Destination Guide: Saint Leger, France

The wonderful limestone valley of Saint Leger is home to hundreds of quality sport routes. Many of the routes are in the F7-8 grade range, but there are a smattering of worthwhile easier routes too. However to make the most of a multi-day trip at this venue, being able to operate in the mid F7 grades is probably best. For teams climbing at F6a-c other venues in this region are better - Orpierre for example.

Geoff Unger smashes the classic 7a of La Lévrotte on a great vertical wall at Saint Léger © Jack Geldard
Geoff Unger smashes the classic 7a of La Lévrotte on a great vertical wall at Saint Léger
© Jack Geldard

The climbing is mainly on the sunny south facing side of the river, where there are many sectors, however for the hotter days there is the shady side of the valley which is home to the less extensive but still good Face Nord, which stays out of the sun all day.

The climbing style is varied on pockets, crimps and tufas, with a mixture of short and long routes, mainly overhanging, sometimes extremely so.

The approach is short and flat; a pleasant stroll up the valley by the side of the river. The base of the crag is generally flat and friendly and the valley has no road, making it quiet and tranquil.

Saint Léger is in many ways a classic example of French sport climbing. Amazing rock, well bolted routes, beautiful scenery, excellent camping and restaurants nearby, and usually perfect weather. Did I mention the wine?

Dougal Taverner all guns blazing on the shortish, but power-endurance 8a of Hilti Blues © Stephen Horne
Dougal Taverner all guns blazing on the shortish, but power-endurance 8a of Hilti Blues
© Stephen Horne

A climber on the brilliant long 8a of La Farce Tranquille © Stephen Horne
A climber on the brilliant long 8a of La Farce Tranquille
© Stephen Horne

Logistics

When do I go?
The prime time is spring and autumn. However in summer it is possible to climb on the shady North Face and in winter the south facing crags do get a lot of sun, so if you get good weather you could be lucky.

Where do I fly to?
The closest airports that are served by budget airlines are Grenoble (2.5 hours from the crag) and Nimes (1.5 hours from the crag). A car is fairly essential for this crag as it is not close to a village and access on foot or by public transport would be difficult.

Where do I stay?

Campsites abound in this area, and can be found around the nearby towns of Vaison-la-Romanie or Mollans-sur-Ouveze .The village of Buis les Baronnies is 15km away and is a popular spot. More info is on the Buis les Baronnies website.

NOTE: Van camping is not tolerated at the parking for the crag.

There is a small gite a few km from the crag, halfway down the small approach lane, but the closest accommodation to the crag itself is the bergerie-des-salamandres gite which is situated at the crag parking.

15 minutes drive from St Leger is a gite, B+B and small caravan for rent from UKC user Enty. There's more info here: provencerock.com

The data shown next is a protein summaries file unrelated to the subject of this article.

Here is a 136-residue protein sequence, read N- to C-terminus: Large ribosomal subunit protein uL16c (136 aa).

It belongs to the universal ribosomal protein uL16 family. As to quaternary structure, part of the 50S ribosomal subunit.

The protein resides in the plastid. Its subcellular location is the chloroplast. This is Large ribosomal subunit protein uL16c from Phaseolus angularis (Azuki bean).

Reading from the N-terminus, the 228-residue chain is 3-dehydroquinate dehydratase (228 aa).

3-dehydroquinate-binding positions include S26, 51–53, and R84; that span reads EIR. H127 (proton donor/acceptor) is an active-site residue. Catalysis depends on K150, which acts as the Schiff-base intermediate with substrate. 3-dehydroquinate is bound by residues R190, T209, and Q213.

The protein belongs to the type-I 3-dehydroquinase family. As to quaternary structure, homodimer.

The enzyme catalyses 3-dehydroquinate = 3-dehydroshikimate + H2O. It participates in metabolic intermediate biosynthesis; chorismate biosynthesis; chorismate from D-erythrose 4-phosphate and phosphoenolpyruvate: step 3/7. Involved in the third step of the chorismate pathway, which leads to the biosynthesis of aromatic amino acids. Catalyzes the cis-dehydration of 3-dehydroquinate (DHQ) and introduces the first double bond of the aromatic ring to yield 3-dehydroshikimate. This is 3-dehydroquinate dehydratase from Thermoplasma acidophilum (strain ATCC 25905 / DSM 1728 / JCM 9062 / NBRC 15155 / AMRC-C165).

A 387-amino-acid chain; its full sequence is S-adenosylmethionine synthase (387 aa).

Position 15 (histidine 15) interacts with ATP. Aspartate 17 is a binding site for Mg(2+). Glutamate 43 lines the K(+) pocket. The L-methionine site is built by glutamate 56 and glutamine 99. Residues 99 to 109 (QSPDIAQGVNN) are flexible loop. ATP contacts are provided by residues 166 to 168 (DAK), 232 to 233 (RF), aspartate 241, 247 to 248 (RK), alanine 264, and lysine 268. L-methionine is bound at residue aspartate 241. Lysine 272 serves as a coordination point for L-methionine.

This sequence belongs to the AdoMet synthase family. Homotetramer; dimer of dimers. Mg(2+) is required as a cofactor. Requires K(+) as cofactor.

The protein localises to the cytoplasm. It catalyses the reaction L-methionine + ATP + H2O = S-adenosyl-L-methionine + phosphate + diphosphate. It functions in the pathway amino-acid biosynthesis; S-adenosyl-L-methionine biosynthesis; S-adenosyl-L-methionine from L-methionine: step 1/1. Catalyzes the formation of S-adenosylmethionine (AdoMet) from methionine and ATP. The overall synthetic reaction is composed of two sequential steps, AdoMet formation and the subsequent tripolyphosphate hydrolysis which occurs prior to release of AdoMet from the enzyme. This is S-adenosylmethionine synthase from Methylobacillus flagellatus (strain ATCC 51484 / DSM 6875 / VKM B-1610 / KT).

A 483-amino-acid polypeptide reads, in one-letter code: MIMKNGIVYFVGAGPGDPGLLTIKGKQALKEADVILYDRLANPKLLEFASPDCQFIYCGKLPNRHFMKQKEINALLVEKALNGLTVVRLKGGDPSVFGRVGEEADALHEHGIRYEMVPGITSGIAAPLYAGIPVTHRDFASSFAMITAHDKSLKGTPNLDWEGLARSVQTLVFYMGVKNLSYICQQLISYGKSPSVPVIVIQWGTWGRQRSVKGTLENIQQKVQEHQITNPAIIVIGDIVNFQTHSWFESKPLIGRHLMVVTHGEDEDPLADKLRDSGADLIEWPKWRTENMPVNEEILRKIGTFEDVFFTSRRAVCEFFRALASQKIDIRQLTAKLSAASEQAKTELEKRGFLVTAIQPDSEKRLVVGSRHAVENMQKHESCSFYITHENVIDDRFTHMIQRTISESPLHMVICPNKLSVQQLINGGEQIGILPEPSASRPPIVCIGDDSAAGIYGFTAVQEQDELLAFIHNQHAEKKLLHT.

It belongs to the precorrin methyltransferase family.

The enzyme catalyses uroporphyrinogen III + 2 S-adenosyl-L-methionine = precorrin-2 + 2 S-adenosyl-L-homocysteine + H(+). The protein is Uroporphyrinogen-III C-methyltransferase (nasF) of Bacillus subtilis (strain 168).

What about eating out?
There are plenty of restaurants in the surrounding villages.

Where can I buy gear and food?
Vaison and Buis les Baronnies are your best bet for a bigger shop. with a variety of shops, bakeries, etc. The smaller villages nearer to the crag often have bakeries and small local stores.

What else is there apart from the climbing?
Fantastic wine, amazing scenery and top class road cycling.

Which guidebook do I need?

France : Haute Provence (Dec 2009)

France : Haute Provence The first in a series of guidebook to the brilliant sport climbing found in the South of France. Haute Provence covers the crags from Cse in the north, through Orpierre, Buis...
More info

St Leger Panorama © Alan James
St Leger Panorama
Alan James - UKC and UKH, Apr 2012
© Alan James

Photo Gallery

Unknown French gadger on Thierry Golé - 7C

Unknown French gadger on Thierry Golé - 7C
© Enty

Jerry Peel on a 7b at La Baleine - St Leger du Ventoux

Jerry Peel on a 7b at La Baleine - St Leger du Ventoux
© Enty

Crankin!

Crankin!
© Rich Kirby

Le Maître et son Disciple, St Leger.

Le Maître et son Disciple, St Leger.
© jon

Enty on the best 6C at St Leger

Enty on the best 6C at St Leger
© Enty

Rainbow at St Leger

Rainbow at St Leger
© Chris the Tall

Milesi

Milesi
© Seymore Butt

Terry Holmes on the best 6C at St Leger

Terry Holmes on the best 6C at St Leger
© Enty

Adam Jeeworth, 8a, Saint Leger, France

Adam Jeeworth, 8a, Saint Leger, France
© mikerolf

St Leger du Ventoux

St Leger du Ventoux
© John Reed

Piedra Salvage

Piedra Salvage
© Seymore Butt

The cliffs of St Leger du Ventoux from the summit of Mont Ventoux

The cliffs of St Leger du Ventoux from the summit of Mont Ventoux
© Enty


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21 Apr, 2012
How about taking this article down too?
21 Apr, 2012
I love St Leger! Went there for a few days last September, really amazing!
21 Apr, 2012
What does that mean?
21 Apr, 2012
Surprised (or not I suppose, depending on my cynicism) that the nice new photo topo local guide (with the updated supplement for the new sector, plus a lot more info than Haute Provence on what the routes are like ie "bouldery into a resistance section" etc which is a feature I quite like in helping pick routes) didn't get a mention - if nothing else it would add to the info to detail the easiest place to pick it up in the near vicinity. It will contribute towards the crag development as well, and make you less unpopular with the locals who put up the "topo vampire" sign (is that still there?) at the start of the walkin. Ace crag, can't wait to go back!
21 Apr, 2012
I really liked that about the local guide - good for picking routes of your desired style. Not climbed at the new sector but it looks totally amazing!
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